Making your jazz comp sound more blues can be a great way to vary how you interpret songs. There are several jazz standards that are great to interpret with a blues feel.
In this lesson I am going to take a part of a progression from a jazz standard and give some examples of how you can play the chords so that it sounds and feels like blues.
The Blues is a huge part of Jazz, and it is a useful if not essential skill to be able to integrate this feel into your comping. This lesson is going to give you three approaches to make comp ideas sound more bluesy. I am going to demonstrate it using the first part of the standard “There is no greater love”
Some chord voicings
To make the examples we need some chords. In example 1 I have written out 5 voicings for the first 4 bars of “There is no greater love”
You should notice that for both the Eb7 and the Ab7 I am using a #11, so they are Lydian dominants since that is what fits best in this key.
Blues is very riff based music. You probably already know a lot of the standard blues and boogie riffs on guitar that I play in the videos.
To add this to a progression like There’s No Greater Lover you need to make short melodies that you can repeat through the changes and the melodies need to be very rhythmical in the sense that they convey the groove of the tune. We are trying to communicate the feel not creating rhythmical tension on top of the rhythm section.
The melody in example is a 4 note quarter note melody, so it states the groove of the song and I have chosen a melody that is quite easy to move around the changes in a natural way. Mainly because it is the same melody for two chords and then again for the next two chords.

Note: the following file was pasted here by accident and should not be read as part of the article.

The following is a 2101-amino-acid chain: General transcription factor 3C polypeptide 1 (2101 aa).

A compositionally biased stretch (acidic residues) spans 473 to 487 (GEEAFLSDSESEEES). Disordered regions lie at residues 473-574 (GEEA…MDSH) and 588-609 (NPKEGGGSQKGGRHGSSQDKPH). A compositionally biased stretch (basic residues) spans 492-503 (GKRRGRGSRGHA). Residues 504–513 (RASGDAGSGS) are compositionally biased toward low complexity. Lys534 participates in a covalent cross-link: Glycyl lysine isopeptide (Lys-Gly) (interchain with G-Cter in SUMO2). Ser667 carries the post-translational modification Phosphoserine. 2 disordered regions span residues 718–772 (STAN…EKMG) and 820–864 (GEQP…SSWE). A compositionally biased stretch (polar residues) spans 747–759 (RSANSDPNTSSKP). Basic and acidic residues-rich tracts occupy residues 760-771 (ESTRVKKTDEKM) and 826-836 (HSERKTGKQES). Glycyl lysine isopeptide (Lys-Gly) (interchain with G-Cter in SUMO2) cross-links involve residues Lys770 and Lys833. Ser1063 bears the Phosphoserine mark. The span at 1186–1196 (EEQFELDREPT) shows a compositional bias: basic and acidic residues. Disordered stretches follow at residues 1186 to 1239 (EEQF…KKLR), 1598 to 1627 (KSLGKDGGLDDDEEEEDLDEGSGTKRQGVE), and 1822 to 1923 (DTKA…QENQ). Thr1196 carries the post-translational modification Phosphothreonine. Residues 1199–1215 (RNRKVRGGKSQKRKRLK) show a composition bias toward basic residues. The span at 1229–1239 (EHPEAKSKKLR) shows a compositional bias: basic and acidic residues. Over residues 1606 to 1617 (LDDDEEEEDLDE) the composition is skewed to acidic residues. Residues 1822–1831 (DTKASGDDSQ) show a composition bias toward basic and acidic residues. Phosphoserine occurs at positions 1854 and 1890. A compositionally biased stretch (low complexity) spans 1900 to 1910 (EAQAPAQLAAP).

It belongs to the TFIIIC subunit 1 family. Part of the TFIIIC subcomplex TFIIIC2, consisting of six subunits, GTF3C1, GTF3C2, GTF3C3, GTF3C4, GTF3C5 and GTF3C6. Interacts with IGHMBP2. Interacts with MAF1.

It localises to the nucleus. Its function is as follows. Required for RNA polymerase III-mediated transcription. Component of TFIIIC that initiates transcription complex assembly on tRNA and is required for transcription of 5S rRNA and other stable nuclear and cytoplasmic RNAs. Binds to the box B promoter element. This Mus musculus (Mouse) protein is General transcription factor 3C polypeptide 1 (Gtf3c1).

Since the comping approach is more about being a part of the rhythm section groove than being colour on top I also make a variation in the 4th bar. This is because that helps conveying the form of the song, this is similar to how you will hear drums set up the transition to the next part of the song form.
Riffs with repeating chords
In example 3 you will find a riff that is repeating the same chord and once in a while changing the melody note. This riff doesn’t really have a melody, but since the comping is pretty full and a lot of the subdivisions are played it is a great way to really make it clear that it is a for example a shuffle feel.
The melody is really simple since it is only two notes and then I am playing most of the 8th notes so that it is very clear what the feel of the song is.
Another thing that is part of the blues is the leading notes and the blue notes. Since we are not playing an actual 12 bar blues it is difficult to really emphasize the blue notes. We can however use leading notes or leading chords as blue notes that we then resolve. One way to do this that also uses a bluesy phrasing is to slide from a leading chord up to it’s resolution.
In the example I am sliding up from a half step under the chord.
The construction of the riff is really basic, for each chord I am also using the same voicing a half step under it and slide it up to resolve.
Putting the approaches together
As a small etude I have used these ideas together in example 5.
That was some ideas on how to make comping sound more bluesy. I hope you can use it in you own playing and that you can transfer the ideas to the songs where you need them.
You should check out my lesson on making Jazz lines sound more bluesy if you want to investigate further: Making Jazz Lines Bluesy
And you can of course also check out the Blues comping lesson in my webstore: F Blues Comping Etude #1
If you want to study the examples away from the video or article you can download a pdf here:
If you have any questions, comments or suggestions for topics or how I can make the lessons better then please feel free to leave on the video or send me an e-mail. That is the best way for me to improve my lessons and make them fit what you want to hear.